Table 1. Measuring of a voltage sensor

Vsource​ (V)

Voltage sensor (V)

Multimeter (V)

Error (%)

1

1.05

1.1

4.76

2

2.03

2.1

3.45

3

3.01

3.1

2.99

4

4.03

4.1

1.74

5

5.01

5.1

1.80

6

6.04

6.1

0.99

7

7.06

7.1

0.57

8

8.04

8.1

0.75

9

8.99

9

0.11

10

10.02

10.1

0.80

11

11.02

11.1

0.73

12

12.02

12.1

0.67

13

13

13

0.00

14

14.05

14.1

0.36

15

15.05

15.1

0.33

16

16.03

16.1

0.44

17

17.06

17.1

0.23

18

18.01

18

0.06

19

19.06

19.1

0.21

20

20.04

20.1

0.30

21

21.02

21

0.10

22

22.02

22.1

0.36

23

23.02

23.1

0.35

24

24.02

24.1

0.33

25

25

25.1

0.40

Average

0.91

Table 2 compares the current sensor against the ammeter with a source voltage and a load of light-emitting diode (LED) with the real power of 2 watts for each LED.

Table 2. Measuring of current sensor

Vsource (V)

Current sensor (A)

Multimeter (A)

Load

Error (%)

12

0.15

0.12

1 lamp

20

12

0.22

0.21

2 lamps

4.55

12

0.3

0.31

3 lamps

3.33

Average

9.29

Table 3 compares the temperature sensor with the thermometer and the humidity sensor with the hygrometer. The error value is at an average of 0.58% for temperature and 0.96% for humidity.

Table 3. Measuring of sensor DHT22

DHT22

Thermometer (℃)

Hygrometer (%)

Error (%)

Temperature (℃)

Humidity (%RH)

Temperature (℃)

Humidity

26

90

26.2

90.5

0.77

0.56

26.6

88

26.7

90

0.38

2.27

28.4

87.6

28.5

88

0.35

0.46

28.7

86.5

28.8

86.9

0.35

0.46

29

86.1

29.3

87

1.03

1.05

Average

0.58

0.96

Table 4 shows a sensor test for the intensity of solar radiation against the solar power meter. The error value is in the range of 0 - 4.55%.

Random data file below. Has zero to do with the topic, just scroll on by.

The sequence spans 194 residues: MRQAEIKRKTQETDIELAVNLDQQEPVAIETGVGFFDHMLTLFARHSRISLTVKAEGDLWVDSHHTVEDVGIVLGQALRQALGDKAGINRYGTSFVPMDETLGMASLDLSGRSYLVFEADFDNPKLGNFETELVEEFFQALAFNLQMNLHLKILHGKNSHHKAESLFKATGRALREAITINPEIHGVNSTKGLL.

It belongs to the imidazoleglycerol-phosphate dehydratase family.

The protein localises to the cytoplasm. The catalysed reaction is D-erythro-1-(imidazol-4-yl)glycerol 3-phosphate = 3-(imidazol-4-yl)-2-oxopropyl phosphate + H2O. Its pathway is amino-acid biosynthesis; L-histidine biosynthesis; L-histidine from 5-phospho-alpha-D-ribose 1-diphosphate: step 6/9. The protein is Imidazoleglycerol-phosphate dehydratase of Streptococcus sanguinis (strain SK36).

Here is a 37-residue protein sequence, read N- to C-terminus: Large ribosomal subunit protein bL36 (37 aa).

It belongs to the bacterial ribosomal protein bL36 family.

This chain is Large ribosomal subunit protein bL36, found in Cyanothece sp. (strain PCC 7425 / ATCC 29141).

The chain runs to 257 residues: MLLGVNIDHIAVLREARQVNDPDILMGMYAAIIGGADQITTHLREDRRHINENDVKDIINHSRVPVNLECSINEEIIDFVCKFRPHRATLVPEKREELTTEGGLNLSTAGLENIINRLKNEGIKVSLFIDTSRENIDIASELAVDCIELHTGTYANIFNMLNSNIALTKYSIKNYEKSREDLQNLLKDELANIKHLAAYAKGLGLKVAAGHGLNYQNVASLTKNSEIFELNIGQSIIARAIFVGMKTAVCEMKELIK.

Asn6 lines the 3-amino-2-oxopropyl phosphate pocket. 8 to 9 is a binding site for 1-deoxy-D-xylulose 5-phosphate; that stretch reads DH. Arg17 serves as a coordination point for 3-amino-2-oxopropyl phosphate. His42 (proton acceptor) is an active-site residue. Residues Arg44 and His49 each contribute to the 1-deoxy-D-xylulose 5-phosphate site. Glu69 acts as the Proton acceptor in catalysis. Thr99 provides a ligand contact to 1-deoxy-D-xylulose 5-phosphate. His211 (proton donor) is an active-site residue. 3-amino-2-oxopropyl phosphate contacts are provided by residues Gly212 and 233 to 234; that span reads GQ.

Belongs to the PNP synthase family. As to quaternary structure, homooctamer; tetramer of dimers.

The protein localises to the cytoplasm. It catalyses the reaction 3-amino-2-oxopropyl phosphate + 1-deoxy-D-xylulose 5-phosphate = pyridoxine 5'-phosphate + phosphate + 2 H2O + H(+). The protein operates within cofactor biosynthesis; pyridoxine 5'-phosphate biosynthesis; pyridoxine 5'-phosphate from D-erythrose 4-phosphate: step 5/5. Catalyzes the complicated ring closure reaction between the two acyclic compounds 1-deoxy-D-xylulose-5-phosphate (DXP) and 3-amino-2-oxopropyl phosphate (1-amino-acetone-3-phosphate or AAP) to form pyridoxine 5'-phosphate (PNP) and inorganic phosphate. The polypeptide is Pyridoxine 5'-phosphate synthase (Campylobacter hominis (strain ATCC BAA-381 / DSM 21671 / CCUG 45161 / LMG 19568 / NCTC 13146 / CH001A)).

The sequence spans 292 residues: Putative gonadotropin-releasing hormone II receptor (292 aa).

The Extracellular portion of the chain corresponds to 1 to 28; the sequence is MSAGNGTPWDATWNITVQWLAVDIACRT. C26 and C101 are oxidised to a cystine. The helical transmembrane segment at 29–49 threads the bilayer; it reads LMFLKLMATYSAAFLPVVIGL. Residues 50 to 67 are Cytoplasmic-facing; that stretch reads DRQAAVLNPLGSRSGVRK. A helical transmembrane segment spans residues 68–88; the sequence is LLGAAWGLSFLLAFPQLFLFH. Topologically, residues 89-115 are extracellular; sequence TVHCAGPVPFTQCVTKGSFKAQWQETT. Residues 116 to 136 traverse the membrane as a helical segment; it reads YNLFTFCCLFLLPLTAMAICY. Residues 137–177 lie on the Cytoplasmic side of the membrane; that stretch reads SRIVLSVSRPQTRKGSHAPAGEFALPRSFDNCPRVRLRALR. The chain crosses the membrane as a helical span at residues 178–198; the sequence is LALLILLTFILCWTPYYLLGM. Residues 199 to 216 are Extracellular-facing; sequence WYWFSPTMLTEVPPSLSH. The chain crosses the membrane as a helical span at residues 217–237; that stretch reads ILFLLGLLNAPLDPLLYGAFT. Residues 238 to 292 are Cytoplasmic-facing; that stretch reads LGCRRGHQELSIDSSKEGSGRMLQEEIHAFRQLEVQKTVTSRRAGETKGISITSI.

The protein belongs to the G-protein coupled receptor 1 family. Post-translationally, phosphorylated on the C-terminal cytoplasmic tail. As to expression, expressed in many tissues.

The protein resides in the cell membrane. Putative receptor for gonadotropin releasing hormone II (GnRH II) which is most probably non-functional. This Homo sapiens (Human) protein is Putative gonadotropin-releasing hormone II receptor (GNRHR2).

From the data in Table 1, Table 2, Table 3 and Table 4 show that after the K-S normality test, all data are normally distributed. In the paired sample T-Test between voltage sensor and multimeter, between current sensor and multimeter, between temperature sensor and thermometer, between humidity sensor and hygrometer, it is found that the sig value is more significant than 0.05, which means that it is not significantly different.

Table 4. Measuring of sensor GY-302

GY-302 Sensor (W/m²)

Solar power meter (W/m²)

Error (%)

180.4

180.4

0.00

189

180.4

4.55

188.1

195.4

3.88

185.3

182.3

1.62

242.7

247.5

1.98

311.9

316.2

1.38

418.1

415.1

0.72

212.8

219.4

3.10

236.5

229

3.17

219.8

218.3

0.68

313.1

312.9

0.06

505

505.2

0.04

479

473.8

1.09

490.5

493.2

0.55

Average

1.63

Monitoring the performance of solar panels can be seen in several parameters, namely, voltage, current, temperature, humidity, and intensity of solar radiation. For example, Figure 4 results from voltage monitoring on July 18, 2020, from 08:00 WIB to 15:00 WIB with data retrieval every 5 minutes. During the monitoring, the highest voltage value was 18.95 V, and the lowest value was 11.41 V.

Figure 4. Monitoring of voltage

Figure 5 shows the flow monitoring results on July 18, 2020, with measurements taken from 08:00 WIB to 15:00 WIB. Data sampling was done every 5 minutes. From the size, the highest current value is 1.5 A, and the lowest is 0.05 A.

Figure 6 shows temperature monitoring on July 18, 2020, with measurements taken from 08:00 WIB to 15:00 WIB. Data is copied every 5 minutes. The measure found that the highest temperature was 56.4℃, and the lowest was 26℃.